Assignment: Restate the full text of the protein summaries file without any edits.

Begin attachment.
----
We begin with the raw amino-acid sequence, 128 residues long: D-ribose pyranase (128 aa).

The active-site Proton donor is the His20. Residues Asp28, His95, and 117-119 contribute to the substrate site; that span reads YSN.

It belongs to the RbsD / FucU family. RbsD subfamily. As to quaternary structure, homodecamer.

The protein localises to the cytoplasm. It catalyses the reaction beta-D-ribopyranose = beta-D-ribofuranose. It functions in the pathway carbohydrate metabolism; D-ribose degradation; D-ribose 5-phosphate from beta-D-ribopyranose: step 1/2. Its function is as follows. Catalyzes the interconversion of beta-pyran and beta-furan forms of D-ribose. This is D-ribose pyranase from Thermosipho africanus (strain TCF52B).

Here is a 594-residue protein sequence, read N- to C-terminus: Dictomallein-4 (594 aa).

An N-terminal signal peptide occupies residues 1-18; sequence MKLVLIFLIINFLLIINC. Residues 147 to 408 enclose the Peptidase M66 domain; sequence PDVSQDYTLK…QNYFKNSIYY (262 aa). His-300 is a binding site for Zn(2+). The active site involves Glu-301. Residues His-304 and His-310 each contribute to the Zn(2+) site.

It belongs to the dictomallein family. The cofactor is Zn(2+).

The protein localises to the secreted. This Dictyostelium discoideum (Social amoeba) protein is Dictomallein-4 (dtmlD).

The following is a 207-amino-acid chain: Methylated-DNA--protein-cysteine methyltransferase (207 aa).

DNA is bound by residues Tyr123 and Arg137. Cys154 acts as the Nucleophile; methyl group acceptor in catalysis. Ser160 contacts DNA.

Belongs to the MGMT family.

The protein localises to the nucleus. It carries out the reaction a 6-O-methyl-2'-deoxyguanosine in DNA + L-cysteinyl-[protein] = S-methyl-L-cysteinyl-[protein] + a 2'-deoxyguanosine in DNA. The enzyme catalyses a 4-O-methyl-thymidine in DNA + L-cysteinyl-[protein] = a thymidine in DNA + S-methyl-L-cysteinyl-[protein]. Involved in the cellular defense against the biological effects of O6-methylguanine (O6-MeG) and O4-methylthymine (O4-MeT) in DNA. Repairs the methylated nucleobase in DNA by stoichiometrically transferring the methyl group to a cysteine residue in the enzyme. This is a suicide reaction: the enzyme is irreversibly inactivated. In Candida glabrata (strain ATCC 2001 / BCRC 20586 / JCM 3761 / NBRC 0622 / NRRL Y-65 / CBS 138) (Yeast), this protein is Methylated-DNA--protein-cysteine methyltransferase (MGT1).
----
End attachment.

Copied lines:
We begin with the raw amino-acid sequence, 128 residues long: D-ribose pyranase (128 aa).

The active-site Proton donor is the His20. Residues Asp28, His95, and 117-119 contribute to the substrate site; that span reads YSN.

It belongs to the RbsD / FucU family. RbsD subfamily. As to quaternary structure, homodecamer.

The protein localises to the cytoplasm. It catalyses the reaction beta-D-ribopyranose = beta-D-ribofuranose. It functions in the pathway carbohydrate metabolism; D-ribose degradation; D-ribose 5-phosphate from beta-D-ribopyranose: step 1/2. Its function is as follows. Catalyzes the interconversion of beta-pyran and beta-furan forms of D-ribose. This is D-ribose pyranase from Thermosipho africanus (strain TCF52B).

Here is a 594-residue protein sequence, read N- to C-terminus: Dictomallein-4 (594 aa).

An N-terminal signal peptide occupies residues 1-18; sequence MKLVLIFLIINFLLIINC. Residues 147 to 408 enclose the Peptidase M66 domain; sequence PDVSQDYTLK…QNYFKNSIYY (262 aa). His-300 is a binding site for Zn(2+). The active site involves Glu-301. Residues His-304 and His-310 each contribute to the Zn(2+) site.

It belongs to the dictomallein family. The cofactor is Zn(2+).

The protein localises to the secreted. This Dictyostelium discoideum (Social amoeba) protein is Dictomallein-4 (dtmlD).

The following is a 207-amino-acid chain: Methylated-DNA--protein-cysteine methyltransferase (207 aa).

DNA is bound by residues Tyr123 and Arg137. Cys154 acts as the Nucleophile; methyl group acceptor in catalysis. Ser160 contacts DNA.

Belongs to the MGMT family.

The protein localises to the nucleus. It carries out the reaction a 6-O-methyl-2'-deoxyguanosine in DNA + L-cysteinyl-[protein] = S-methyl-L-cysteinyl-[protein] + a 2'-deoxyguanosine in DNA. The enzyme catalyses a 4-O-methyl-thymidine in DNA + L-cysteinyl-[protein] = a thymidine in DNA + S-methyl-L-cysteinyl-[protein]. Involved in the cellular defense against the biological effects of O6-methylguanine (O6-MeG) and O4-methylthymine (O4-MeT) in DNA. Repairs the methylated nucleobase in DNA by stoichiometrically transferring the methyl group to a cysteine residue in the enzyme. This is a suicide reaction: the enzyme is irreversibly inactivated. In Candida glabrata (strain ATCC 2001 / BCRC 20586 / JCM 3761 / NBRC 0622 / NRRL Y-65 / CBS 138) (Yeast), this protein is Methylated-DNA--protein-cysteine methyltransferase (MGT1).